Now that Congress has passed has finally passed legislation to keep the government funded for the year they have moved on to the next matter of business; finding ways to gain a political advantage from the nations’ financial crises.
First the debt ceiling… For those who are unaware, the debt ceiling is the nations’ credit card limit. It currently stands at an absurd $14 trillion dollars. As unfathomable as that amount may be the nation is about to exceed its limit. If that should that happen all government spending will cease. Medicare, Medicaid, Social Security and Veterans benefits will stop. We will default on our obligations. Our economy will be thrown into a deep recession if not depression and the disastrous rippling effects will be felt across the globe.
So Congress needs to increase the limit. They have increased the debt limit many times before. But this time the Republicans, embolden by their Tea Party members are holding back. They say we need fiscal restraint. They say we stand at a financial precipice and increasing the debt ceiling will be the final step. Republicans Paul Ryan, Mike Pence, Tom Coburn and many others have flatly said that they will not vote to increase the debt ceiling unless they are assured of serious reductions in the governments’ spending practices.
They are lying. They are fear mongering. The intent is to use the threat of causing a worldwide economic meltdown to further their ideological agenda.
There is no way that any politician would risk the dire consequences of jeopardizing the nation’s credit standing. The results of such a vote would be catastrophic. The political fallout would be immense and the tidal wave of criticism, both at home and abroad, would be overwhelming. So Republicans should stop the pandering, increase the debt limit and then move onto more important matters.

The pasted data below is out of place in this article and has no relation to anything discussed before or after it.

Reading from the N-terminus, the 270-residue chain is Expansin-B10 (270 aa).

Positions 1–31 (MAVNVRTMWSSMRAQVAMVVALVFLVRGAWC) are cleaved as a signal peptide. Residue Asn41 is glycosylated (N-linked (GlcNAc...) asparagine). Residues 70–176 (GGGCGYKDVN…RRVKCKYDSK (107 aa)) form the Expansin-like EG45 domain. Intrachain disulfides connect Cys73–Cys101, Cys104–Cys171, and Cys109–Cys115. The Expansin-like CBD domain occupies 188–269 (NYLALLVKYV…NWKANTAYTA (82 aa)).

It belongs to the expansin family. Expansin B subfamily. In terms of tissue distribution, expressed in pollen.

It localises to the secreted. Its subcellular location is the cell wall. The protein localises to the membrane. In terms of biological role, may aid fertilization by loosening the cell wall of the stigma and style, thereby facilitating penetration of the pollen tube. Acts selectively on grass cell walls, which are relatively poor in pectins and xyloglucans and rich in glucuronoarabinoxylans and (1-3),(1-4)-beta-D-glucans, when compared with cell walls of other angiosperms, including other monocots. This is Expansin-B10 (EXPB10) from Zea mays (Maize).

The 2012 budget… The proper format for addressing the nation’s financial woes lies in a serious debate between the Ryan and Obama 2012 budget proposals. Rather than demagogue the issue Congress needs to examine the components of these proposals and find common ground. There is much they can easily agree on.
Let’s look at one example. Everyone agrees the tax code must be revamped.
US Corporations currently pay 2% of GDP in taxes. Fifty years ago they paid 7%. Everyone knows that is not right.
Exxon paid $15 billion in taxes to foreign governments…they paid $0 here in the US. Everyone knows that’s not right.
The top 400 wage earners paid 17% in taxes down from 26% ten years ago. Warren Buffet paid 14%. Buffet said that’s not right.
So fix the tax code. Close the loop holes. Reduce the corporate tax from 35% to 25% so US jobs will stay in the US. Repeal the Bush tax cuts for the top earners.
Here is one more.
Everybody agrees that our infrastructure is in dire need of repair. Everyone agrees that our infrastructure needs to be revamped and modernized. Former Pennsylvania Governor Ed Rendell said that for $110 billion per year he could completely repair and revamp our infrastructure including light rail and broadband access. This investment would generate hundreds of thousands of jobs and infuse billions into the economy.
So where do we get $110 billion? We currently spend $110 billion per year on the war in Afghanistan; a war that 70% of the voters believe we should pull out of immediately.
Pulitzer Prize winning author, Carl Bernstein, said it best: “We live in a time of manufactured controversy by two ideologies that are unable to come together…and this is buoyed by a media that has an economic stake in the perpetuation of conflict.”
We need serious people in our government; people who are willing to set ideology aside and make tough decisions.
We can do this. We have been through bigger crises. After all we just celebrated the 150th anniversary of the first shot at Fort Sumter.